They are, I’ve been forced to realise, the set of characters always having the nicest time, or at least, the storyline with the most positivity. Out the window they see light signals cover the sky (at this point does anyone care that the War is meant to be a secret?) that issue a challenge in some sort of code. The War is nearing its end. It’s time to face the music. Kirei, gloating with Gilgamesh about going into battle, is certainly looking forward to it.


Iskander is all ready to rock (he’s lost his chariot, but he still has his faithful horse), but Waver surprises him by issuing all three of his meticulously conserved Command Spells, ordering him to ride on and conquer and have a great time. Now he has no command over Iskander, and is no longer a Master. It’s over. Go do your thing, big guy.

Oh, but Big Guy is not having any of this, and hauls Waver up into the saddle, declaring that if Waver’s not his Master, he’s still his friend, and it would be an honour to ride into battle with him at his side. Waver is nothing short of shocked by this, and so deeply moved that someone considers him that worthy, on merit of his friendship alone, that he bursts into big fat anime tears and has to blow his nose on Iskander’s cape.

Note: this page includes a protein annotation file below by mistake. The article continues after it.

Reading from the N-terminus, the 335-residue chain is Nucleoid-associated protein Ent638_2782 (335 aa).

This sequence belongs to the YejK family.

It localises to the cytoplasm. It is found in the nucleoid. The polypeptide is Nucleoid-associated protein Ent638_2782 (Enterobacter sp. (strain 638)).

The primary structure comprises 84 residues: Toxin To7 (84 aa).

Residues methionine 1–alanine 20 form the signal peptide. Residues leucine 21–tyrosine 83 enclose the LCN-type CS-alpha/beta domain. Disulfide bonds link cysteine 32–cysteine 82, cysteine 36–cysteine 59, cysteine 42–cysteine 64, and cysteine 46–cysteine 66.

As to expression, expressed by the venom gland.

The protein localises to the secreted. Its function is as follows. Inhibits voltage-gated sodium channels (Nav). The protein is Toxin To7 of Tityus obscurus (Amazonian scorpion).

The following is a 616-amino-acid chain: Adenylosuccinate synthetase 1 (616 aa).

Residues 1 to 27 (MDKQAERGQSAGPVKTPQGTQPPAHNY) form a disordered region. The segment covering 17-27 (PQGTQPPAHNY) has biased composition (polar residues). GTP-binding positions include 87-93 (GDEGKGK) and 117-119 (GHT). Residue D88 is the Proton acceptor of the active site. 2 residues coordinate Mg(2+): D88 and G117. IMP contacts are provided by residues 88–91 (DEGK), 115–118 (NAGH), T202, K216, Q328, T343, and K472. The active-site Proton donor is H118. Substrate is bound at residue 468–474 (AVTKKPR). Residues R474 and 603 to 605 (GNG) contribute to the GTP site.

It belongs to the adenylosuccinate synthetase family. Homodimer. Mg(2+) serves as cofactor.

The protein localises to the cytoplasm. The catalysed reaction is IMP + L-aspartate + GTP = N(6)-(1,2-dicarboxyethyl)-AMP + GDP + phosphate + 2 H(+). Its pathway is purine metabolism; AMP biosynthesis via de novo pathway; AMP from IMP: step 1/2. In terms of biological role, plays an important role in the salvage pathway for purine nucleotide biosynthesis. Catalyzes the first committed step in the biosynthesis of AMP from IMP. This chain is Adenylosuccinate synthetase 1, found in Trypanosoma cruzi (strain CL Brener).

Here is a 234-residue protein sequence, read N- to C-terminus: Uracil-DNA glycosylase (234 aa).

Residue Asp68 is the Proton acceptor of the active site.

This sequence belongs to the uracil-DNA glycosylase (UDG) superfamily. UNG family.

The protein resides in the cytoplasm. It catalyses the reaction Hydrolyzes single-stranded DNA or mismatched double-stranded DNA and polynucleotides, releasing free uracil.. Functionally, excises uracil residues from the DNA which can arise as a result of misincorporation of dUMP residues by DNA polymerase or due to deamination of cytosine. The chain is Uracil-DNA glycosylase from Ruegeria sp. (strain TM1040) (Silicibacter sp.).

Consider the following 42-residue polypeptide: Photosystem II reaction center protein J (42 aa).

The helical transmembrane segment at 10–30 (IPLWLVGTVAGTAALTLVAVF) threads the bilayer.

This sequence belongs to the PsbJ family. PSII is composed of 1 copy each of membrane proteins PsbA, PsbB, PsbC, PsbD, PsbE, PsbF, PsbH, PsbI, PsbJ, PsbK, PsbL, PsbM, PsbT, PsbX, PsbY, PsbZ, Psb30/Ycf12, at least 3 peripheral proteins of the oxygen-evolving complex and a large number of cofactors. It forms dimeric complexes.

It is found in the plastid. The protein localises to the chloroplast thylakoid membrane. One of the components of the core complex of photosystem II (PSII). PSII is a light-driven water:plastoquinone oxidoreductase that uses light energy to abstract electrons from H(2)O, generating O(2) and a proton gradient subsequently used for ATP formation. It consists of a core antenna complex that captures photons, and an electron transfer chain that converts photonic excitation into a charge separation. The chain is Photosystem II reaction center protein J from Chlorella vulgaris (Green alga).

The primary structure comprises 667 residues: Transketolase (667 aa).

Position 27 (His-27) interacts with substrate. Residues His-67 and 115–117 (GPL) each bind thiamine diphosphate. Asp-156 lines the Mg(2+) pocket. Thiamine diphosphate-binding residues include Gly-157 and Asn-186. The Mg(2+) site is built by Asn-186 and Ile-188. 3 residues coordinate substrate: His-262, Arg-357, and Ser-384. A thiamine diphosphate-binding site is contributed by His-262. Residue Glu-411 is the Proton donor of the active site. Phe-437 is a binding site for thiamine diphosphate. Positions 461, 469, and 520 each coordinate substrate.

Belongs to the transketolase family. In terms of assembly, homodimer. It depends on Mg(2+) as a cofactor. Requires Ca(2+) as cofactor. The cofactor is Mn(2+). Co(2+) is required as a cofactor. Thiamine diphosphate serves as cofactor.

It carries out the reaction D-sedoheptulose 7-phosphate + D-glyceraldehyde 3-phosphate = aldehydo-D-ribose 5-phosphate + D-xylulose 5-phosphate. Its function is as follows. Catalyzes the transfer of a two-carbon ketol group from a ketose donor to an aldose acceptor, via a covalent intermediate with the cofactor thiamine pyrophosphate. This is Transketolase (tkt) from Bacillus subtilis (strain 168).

They take off towards the challenge, and what must be the climactic battle looms on the horizon. There are three episodes to go. Iri’s turned evil, Kirei’s on a high horse, Kariya was last seen screaming and limping out of a church, Kiritsugu and Saber are grieving messes, and Gilgamesh is… probably making a valiant effort to finish all the wine lest he perish in battle. Which he won’t, because we know he’s in the sequel, just like we know something terrible is going to happen if we know the sequel, but for now it’s all speculation and tension and two best friends on a flying horse.

1 Comment

Filed under Alex Watches

One response to “Fate/Zero #22: Murder and Motivational Speech

  1. Pingback: Fate/Zero #24: Careful What You Wish For | The Afictionado